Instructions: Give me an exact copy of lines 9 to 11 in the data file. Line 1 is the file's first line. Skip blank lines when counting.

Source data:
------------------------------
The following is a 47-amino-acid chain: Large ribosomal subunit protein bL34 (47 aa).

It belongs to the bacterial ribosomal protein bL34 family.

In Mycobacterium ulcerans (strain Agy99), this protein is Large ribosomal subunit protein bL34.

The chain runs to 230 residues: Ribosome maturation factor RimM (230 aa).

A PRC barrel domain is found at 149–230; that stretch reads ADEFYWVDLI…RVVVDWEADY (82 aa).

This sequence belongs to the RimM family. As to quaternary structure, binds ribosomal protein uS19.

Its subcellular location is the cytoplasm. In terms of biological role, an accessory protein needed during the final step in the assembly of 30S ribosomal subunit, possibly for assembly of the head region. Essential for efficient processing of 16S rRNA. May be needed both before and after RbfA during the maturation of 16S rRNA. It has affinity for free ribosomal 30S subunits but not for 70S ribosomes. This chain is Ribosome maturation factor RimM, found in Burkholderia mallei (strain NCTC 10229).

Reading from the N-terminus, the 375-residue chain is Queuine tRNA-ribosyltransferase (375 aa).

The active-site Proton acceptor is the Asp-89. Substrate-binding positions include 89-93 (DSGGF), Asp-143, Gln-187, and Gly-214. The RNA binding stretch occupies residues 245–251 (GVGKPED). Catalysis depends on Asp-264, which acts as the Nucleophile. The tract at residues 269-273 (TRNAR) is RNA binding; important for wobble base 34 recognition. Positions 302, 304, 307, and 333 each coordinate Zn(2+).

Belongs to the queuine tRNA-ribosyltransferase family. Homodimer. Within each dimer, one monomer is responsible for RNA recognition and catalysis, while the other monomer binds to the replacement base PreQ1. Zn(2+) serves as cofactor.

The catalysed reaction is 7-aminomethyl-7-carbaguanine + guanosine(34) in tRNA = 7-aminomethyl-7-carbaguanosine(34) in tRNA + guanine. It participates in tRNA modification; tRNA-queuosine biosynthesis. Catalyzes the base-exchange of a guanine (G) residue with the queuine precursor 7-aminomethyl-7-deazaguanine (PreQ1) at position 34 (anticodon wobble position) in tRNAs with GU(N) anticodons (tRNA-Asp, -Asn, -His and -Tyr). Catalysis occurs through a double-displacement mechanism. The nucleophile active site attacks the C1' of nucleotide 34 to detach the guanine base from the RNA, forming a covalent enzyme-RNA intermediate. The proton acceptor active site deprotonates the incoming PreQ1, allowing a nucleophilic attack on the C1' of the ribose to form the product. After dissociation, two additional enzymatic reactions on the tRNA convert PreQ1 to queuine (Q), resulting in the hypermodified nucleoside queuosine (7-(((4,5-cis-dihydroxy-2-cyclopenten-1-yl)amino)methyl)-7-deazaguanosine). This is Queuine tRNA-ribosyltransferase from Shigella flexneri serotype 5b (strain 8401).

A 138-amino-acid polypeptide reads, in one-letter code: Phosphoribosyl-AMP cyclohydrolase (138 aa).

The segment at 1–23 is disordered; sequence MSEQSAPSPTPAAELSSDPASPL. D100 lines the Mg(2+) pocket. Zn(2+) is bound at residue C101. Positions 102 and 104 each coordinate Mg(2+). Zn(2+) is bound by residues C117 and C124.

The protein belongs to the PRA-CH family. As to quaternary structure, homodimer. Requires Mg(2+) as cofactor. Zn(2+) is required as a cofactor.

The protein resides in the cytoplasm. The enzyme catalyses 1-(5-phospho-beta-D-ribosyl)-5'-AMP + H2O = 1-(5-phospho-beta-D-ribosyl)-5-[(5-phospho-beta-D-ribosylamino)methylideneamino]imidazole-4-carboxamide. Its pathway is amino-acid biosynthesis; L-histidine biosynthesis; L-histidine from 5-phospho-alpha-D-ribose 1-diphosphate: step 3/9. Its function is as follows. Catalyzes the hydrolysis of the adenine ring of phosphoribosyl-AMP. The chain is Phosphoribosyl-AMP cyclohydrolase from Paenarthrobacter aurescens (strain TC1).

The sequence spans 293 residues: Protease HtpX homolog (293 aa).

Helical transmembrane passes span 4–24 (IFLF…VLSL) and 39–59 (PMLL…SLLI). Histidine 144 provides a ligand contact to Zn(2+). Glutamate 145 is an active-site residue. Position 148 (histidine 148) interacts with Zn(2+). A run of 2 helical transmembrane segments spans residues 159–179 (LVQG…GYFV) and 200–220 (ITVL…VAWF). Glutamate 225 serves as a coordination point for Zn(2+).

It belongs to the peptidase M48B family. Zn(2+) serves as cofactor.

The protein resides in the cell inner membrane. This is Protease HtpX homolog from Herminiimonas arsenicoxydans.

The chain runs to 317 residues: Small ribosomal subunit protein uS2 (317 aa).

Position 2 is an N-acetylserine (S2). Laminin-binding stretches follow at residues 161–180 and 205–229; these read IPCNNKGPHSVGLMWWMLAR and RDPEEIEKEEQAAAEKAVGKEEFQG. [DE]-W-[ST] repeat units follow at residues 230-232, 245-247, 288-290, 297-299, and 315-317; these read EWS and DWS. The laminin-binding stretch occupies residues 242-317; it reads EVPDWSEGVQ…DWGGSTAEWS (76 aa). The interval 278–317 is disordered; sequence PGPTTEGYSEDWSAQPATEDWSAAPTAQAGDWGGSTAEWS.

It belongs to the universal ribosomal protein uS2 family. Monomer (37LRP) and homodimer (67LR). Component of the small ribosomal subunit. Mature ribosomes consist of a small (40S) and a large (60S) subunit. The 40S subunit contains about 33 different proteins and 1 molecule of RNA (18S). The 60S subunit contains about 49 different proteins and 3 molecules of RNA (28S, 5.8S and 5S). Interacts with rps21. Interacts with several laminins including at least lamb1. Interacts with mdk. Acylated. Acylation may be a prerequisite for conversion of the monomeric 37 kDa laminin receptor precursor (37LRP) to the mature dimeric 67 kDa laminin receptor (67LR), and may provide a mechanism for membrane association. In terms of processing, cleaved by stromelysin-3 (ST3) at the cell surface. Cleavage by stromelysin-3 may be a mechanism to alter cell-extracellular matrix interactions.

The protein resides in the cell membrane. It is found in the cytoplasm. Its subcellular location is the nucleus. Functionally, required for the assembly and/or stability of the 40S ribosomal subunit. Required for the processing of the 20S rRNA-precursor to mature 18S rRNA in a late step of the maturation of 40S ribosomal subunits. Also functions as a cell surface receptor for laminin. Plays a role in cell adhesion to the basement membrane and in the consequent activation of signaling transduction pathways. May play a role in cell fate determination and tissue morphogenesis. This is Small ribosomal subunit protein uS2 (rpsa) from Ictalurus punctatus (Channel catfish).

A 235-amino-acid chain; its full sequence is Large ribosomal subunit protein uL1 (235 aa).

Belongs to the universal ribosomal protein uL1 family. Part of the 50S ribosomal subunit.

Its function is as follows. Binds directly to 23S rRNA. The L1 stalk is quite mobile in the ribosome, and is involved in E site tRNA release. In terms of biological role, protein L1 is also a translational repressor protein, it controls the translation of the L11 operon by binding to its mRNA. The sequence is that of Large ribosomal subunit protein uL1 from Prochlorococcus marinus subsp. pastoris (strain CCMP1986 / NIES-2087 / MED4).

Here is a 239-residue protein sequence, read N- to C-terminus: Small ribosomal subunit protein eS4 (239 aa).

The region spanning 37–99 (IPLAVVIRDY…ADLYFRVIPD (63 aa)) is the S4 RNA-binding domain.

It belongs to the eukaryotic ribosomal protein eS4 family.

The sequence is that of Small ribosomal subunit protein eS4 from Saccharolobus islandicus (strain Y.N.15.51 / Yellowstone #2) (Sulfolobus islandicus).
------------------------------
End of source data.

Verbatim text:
The active-site Proton acceptor is the Asp-89. Substrate-binding positions include 89-93 (DSGGF), Asp-143, Gln-187, and Gly-214. The RNA binding stretch occupies residues 245–251 (GVGKPED). Catalysis depends on Asp-264, which acts as the Nucleophile. The tract at residues 269-273 (TRNAR) is RNA binding; important for wobble base 34 recognition. Positions 302, 304, 307, and 333 each coordinate Zn(2+).

Belongs to the queuine tRNA-ribosyltransferase family. Homodimer. Within each dimer, one monomer is responsible for RNA recognition and catalysis, while the other monomer binds to the replacement base PreQ1. Zn(2+) serves as cofactor.

The catalysed reaction is 7-aminomethyl-7-carbaguanine + guanosine(34) in tRNA = 7-aminomethyl-7-carbaguanosine(34) in tRNA + guanine. It participates in tRNA modification; tRNA-queuosine biosynthesis. Catalyzes the base-exchange of a guanine (G) residue with the queuine precursor 7-aminomethyl-7-deazaguanine (PreQ1) at position 34 (anticodon wobble position) in tRNAs with GU(N) anticodons (tRNA-Asp, -Asn, -His and -Tyr). Catalysis occurs through a double-displacement mechanism. The nucleophile active site attacks the C1' of nucleotide 34 to detach the guanine base from the RNA, forming a covalent enzyme-RNA intermediate. The proton acceptor active site deprotonates the incoming PreQ1, allowing a nucleophilic attack on the C1' of the ribose to form the product. After dissociation, two additional enzymatic reactions on the tRNA convert PreQ1 to queuine (Q), resulting in the hypermodified nucleoside queuosine (7-(((4,5-cis-dihydroxy-2-cyclopenten-1-yl)amino)methyl)-7-deazaguanosine). This is Queuine tRNA-ribosyltransferase from Shigella flexneri serotype 5b (strain 8401).